fishing guide. kenai. alaska. portrait.

ct: A beautiful image is subjective, but with these, the colors are wild, the infrared process has a great narrative, especially with what’s left and how expensive it and the challenges of getting an image. I guess one last question would be, with your photography career, how much is surfing part of the equation?

rs: Surfing is totally an ebb and a flow for me. It’s a conversation I’ve had with my good friend Tyler. He has those same sentiments. Sometimes he’s out there ripping, and then at other times he’s saying, “Ah I just don’t feel like surfing.” Surfing’s funny like that. We can step away from it and we can also return to it too. For me, surfing and photography go hand-in-hand. I credit surfing with everything photography has brought me. I built my first portfolio on the guys I saw surfing. It’s given me everything from friends to a career. I don’t always shoot surfing for money, it’s just something I really love. It’s more of a passion, and I don’t often get hired by surf brands or within the surf industry. When we’re out there in the water, it’s the purest form of happiness, and it’s kind of like nothing else matters. You’re not thinking about anything else, you’re just in there, in the moment, riding the wave or paddling or duck diving or holding your breath. It’s all these things I think that so many people are finding in meditation, that I think as surfers, that’s something we’ve found for years now. I owe everything to surfing, I really do. As much as I’m sometimes caught up with work and I can’t get to the beach, I’ll always have surfing, I’ll always have surf photography, and I’ll always be forever grateful for it.■

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Vancouver Island, British Columbia

In October I spent two weeks shooting on Vancouver Island with the Tiny Atlas Quarterly crew. We photographed wildlife, went for nature hikes, surfed and ate fireside meals on the beach just a stone’s throw from our yurts. The highlight of the trip was shooting aerial landscapes (and a whale) from the Atleo Air helicopter. Big thanks to Fuji for sponsoring my trip!

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Heat Wave – Brooklyn, New York

I found myself walking North towards the bodega on a hot and humid afternoon in Brooklyn. Sweat clung to every inch of cotton covering my body. I saw a rushing flow of water underfoot as I stepped up the curb, and panned my head right towards its source. Abruptly pivoting 90° I found a few people from the neighborhood enjoying an open fire hydrant, spraying anyone who wanted to get wet, and sometimes playing jokes on pedestrians who tried to avoid the torrent. The cops even stopped by for a quick wash, and we sent them on their way with a small volley of water balloons. I added a few videos of the antics to my SnapChat (RyanStruckPhoto) and hung around with my camera to photograph the fun.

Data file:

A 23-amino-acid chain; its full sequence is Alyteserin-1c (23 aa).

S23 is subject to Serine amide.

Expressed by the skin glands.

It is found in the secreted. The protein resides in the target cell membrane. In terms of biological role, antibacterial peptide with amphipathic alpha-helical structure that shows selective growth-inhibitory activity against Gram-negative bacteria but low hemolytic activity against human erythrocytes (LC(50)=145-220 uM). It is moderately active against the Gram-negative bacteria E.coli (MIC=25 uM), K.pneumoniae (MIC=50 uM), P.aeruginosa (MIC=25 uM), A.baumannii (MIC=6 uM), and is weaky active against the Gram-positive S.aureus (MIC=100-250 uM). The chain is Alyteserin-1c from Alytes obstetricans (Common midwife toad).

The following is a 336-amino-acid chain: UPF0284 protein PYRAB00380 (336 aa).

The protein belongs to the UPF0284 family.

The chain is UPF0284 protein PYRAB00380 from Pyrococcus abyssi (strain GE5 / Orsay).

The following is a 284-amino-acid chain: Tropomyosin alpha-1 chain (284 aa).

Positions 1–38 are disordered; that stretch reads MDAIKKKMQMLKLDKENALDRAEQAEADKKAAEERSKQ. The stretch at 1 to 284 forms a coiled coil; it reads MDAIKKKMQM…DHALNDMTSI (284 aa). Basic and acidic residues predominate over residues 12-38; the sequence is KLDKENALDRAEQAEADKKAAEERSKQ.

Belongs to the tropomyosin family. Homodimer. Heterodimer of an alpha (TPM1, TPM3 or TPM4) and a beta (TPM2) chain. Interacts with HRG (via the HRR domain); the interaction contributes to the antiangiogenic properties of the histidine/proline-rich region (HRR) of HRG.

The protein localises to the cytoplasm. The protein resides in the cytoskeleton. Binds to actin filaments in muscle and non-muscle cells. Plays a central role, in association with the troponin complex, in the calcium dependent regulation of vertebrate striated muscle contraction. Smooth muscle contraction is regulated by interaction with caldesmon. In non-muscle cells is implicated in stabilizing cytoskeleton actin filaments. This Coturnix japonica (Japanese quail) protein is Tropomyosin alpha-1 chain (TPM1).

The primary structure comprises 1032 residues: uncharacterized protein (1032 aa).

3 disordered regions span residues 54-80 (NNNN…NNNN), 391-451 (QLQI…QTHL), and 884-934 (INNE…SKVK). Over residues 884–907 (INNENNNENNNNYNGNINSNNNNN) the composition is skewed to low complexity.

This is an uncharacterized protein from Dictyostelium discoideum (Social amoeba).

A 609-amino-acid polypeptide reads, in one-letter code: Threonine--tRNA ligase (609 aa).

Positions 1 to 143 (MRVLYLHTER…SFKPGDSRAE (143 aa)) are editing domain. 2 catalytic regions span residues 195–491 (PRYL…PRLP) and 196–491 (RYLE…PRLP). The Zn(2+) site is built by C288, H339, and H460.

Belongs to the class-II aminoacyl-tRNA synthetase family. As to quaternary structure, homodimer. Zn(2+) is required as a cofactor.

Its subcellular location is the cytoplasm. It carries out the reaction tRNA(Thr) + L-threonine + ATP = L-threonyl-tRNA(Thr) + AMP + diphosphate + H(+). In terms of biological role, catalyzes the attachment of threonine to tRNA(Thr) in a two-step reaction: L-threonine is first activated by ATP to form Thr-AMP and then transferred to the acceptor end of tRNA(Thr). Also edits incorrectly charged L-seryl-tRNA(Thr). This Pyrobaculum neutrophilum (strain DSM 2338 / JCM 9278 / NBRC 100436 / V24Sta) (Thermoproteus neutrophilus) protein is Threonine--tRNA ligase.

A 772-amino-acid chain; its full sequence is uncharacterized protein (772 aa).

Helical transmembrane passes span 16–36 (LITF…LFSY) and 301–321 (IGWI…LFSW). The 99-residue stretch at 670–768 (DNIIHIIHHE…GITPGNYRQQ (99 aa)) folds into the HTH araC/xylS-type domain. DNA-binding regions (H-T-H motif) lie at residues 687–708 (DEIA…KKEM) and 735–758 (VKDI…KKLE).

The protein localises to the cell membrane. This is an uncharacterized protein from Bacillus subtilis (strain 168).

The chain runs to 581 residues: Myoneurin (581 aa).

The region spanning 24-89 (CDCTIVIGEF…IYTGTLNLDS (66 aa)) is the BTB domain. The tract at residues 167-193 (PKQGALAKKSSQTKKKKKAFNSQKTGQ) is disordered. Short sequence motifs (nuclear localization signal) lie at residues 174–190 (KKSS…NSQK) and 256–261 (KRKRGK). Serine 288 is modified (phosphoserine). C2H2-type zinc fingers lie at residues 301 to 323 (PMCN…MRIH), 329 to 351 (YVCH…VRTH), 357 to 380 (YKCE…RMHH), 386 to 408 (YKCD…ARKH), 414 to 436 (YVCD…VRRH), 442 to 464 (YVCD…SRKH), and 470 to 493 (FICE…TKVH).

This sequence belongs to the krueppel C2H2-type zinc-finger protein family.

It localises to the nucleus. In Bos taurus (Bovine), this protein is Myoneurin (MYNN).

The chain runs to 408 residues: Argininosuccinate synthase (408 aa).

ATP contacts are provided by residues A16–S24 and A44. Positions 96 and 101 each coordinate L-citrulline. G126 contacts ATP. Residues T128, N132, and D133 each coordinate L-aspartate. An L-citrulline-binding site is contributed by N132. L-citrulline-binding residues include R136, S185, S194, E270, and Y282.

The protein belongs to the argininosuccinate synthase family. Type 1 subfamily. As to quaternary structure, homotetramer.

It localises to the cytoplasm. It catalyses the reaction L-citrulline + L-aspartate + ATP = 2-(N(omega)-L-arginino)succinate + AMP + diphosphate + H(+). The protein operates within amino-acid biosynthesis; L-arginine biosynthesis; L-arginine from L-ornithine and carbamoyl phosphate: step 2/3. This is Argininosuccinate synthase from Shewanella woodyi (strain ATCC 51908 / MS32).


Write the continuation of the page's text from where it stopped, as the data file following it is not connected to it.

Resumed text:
My portfolio can be seen at

brooklyn neighborhoodbrooklyn lifestylenypd squad car lifestyle new york policeopen fire hydrant summer lifestyle city new york brooklyn water baloonsresidents in brooklyn open up a fire hydrant to cool down during a new york heatwaveman street photographer new york brooklyn lifestylebrooklyn new york lifestyle street photographerfriends lifestyle street brooklyn new yorknew york heat wave

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Reilly Stone – Addicted to the Glide

I’m happy to share a short film I shot and directed in Santa Cruz about a longboarder named Reilly Stone. I’ve been hanging with the Stone family for a few years now; staying with them in Northern California is usually the highlight of my time in the Golden State. In February I flew to the West Coast to escape the cold winter of New York and make some personal work in film. I’ve told a bit of Reilly’s story through still images and writing, and I thought it was time to make a video showing his surfing prowess, but to also give viewers a feel for who he is as a person.

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Dream Travel to Iceland

Most winters I’m lucky that my work takes me to warm locales such as California and Hawaii. And when work isn’t calling, I am booking my own flights somewhere with warm lighting and gorgeous light. Working as a local in Los Angeles has it’s perks (escaping Brooklyn’s cold winter). When A travel deal popped up to Iceland in December, the start of a NY winter, without hesitation I booked my tickets.

It has been a dream of mine to see the Northern Lights. While in Alaska’s Denali National Park in 2014 I was hiking, camping and photographing grizzlies. Each night we made camp, waited for total darkness and each night… it rained. After spending 4 nights rained out without getting the chance to see the clear skies lighting up with the aurora’s brilliance, I knew I needed a redo.